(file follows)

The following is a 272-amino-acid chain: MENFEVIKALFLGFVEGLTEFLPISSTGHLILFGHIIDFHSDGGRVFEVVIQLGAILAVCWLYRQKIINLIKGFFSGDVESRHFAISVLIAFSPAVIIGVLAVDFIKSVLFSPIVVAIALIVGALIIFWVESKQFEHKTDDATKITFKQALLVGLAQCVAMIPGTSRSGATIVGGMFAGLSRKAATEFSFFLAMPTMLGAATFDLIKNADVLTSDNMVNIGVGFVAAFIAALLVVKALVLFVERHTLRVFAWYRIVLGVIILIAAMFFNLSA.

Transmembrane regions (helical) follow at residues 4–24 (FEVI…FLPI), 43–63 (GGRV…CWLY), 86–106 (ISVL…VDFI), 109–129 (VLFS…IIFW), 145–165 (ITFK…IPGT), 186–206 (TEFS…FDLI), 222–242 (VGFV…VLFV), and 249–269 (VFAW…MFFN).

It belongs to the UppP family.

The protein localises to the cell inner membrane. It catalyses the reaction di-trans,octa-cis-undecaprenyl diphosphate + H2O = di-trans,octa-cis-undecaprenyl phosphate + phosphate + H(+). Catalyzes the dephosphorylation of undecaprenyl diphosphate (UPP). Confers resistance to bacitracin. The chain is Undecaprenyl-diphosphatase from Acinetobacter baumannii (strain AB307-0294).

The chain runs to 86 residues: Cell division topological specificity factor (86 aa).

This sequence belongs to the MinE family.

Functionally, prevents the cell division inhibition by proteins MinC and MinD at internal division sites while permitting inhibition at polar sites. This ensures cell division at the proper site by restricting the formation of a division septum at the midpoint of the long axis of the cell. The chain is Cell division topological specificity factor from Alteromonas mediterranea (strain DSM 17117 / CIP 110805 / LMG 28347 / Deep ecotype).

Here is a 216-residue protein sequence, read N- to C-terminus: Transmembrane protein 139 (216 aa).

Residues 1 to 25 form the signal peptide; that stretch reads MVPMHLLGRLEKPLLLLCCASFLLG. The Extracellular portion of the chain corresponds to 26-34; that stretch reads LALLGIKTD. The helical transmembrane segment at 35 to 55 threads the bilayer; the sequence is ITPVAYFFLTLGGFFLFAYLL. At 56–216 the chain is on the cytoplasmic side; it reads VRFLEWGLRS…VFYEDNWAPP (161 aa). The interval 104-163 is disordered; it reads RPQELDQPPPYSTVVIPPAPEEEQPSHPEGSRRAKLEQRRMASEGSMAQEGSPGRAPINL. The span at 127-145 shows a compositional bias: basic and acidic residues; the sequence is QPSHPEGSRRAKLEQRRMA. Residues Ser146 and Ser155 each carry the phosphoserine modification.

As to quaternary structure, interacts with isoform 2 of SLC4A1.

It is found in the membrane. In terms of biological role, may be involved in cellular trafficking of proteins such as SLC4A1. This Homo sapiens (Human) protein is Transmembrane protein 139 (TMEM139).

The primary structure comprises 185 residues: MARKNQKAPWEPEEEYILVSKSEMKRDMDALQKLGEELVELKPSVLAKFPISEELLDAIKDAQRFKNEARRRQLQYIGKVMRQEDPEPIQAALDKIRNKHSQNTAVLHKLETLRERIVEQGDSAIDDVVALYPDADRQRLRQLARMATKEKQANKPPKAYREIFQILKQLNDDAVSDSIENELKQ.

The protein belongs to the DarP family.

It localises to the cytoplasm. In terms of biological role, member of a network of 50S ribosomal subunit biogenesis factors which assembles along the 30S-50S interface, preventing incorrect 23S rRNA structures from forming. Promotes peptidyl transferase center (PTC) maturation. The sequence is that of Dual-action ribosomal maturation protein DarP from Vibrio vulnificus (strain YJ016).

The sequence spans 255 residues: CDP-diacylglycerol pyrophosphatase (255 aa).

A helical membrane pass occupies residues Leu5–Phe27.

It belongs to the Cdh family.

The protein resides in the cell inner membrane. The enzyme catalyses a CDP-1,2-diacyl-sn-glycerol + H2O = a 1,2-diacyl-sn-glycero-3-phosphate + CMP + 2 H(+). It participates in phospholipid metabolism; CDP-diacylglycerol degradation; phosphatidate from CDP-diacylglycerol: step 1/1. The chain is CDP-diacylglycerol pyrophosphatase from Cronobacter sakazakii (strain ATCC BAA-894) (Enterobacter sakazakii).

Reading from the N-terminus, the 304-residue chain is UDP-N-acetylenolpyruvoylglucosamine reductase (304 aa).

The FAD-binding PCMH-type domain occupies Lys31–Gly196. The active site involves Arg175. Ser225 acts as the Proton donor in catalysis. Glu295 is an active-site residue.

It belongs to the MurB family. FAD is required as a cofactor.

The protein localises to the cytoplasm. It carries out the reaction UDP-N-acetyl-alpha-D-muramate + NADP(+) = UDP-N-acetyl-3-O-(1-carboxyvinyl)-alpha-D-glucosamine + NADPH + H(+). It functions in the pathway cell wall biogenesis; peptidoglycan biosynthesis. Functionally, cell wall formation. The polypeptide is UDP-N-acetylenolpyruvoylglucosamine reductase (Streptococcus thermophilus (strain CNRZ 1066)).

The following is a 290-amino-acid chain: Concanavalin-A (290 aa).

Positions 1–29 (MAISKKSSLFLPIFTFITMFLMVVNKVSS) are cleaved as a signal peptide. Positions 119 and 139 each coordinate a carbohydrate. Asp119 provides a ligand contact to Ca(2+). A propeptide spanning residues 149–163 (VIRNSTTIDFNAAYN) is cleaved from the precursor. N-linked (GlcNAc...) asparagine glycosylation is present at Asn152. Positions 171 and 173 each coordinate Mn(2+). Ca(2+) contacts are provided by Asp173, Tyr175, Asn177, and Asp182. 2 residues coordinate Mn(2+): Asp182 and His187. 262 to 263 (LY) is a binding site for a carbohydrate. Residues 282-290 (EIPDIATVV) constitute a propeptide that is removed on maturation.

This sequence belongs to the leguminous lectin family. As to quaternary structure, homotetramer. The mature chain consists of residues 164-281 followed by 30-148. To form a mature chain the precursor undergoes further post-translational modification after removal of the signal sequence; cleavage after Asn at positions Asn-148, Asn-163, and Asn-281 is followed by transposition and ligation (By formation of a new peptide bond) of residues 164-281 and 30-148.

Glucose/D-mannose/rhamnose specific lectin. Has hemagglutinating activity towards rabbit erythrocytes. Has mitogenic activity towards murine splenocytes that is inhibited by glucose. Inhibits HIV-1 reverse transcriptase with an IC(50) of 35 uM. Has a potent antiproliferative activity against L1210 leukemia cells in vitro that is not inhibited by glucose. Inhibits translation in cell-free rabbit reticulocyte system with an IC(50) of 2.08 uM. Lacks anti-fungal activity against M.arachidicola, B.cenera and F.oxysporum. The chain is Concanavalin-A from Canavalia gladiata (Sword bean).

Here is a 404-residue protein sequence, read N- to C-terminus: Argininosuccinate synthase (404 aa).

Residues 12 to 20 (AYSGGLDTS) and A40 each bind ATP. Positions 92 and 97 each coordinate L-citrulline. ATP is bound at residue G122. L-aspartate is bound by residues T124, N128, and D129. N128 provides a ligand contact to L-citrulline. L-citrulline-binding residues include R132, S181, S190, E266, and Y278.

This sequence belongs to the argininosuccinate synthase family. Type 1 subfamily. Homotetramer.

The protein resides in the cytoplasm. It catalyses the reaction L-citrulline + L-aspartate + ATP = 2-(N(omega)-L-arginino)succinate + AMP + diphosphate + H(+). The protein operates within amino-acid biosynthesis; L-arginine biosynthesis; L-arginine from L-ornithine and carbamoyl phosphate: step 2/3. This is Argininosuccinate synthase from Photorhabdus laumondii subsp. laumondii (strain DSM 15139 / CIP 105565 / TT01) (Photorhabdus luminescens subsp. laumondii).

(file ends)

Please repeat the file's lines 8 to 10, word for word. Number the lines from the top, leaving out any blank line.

Here is a 216-residue protein sequence, read N- to C-terminus: Transmembrane protein 139 (216 aa).

Residues 1 to 25 form the signal peptide; that stretch reads MVPMHLLGRLEKPLLLLCCASFLLG. The Extracellular portion of the chain corresponds to 26-34; that stretch reads LALLGIKTD. The helical transmembrane segment at 35 to 55 threads the bilayer; the sequence is ITPVAYFFLTLGGFFLFAYLL. At 56–216 the chain is on the cytoplasmic side; it reads VRFLEWGLRS…VFYEDNWAPP (161 aa). The interval 104-163 is disordered; it reads RPQELDQPPPYSTVVIPPAPEEEQPSHPEGSRRAKLEQRRMASEGSMAQEGSPGRAPINL. The span at 127-145 shows a compositional bias: basic and acidic residues; the sequence is QPSHPEGSRRAKLEQRRMA. Residues Ser146 and Ser155 each carry the phosphoserine modification.

As to quaternary structure, interacts with isoform 2 of SLC4A1.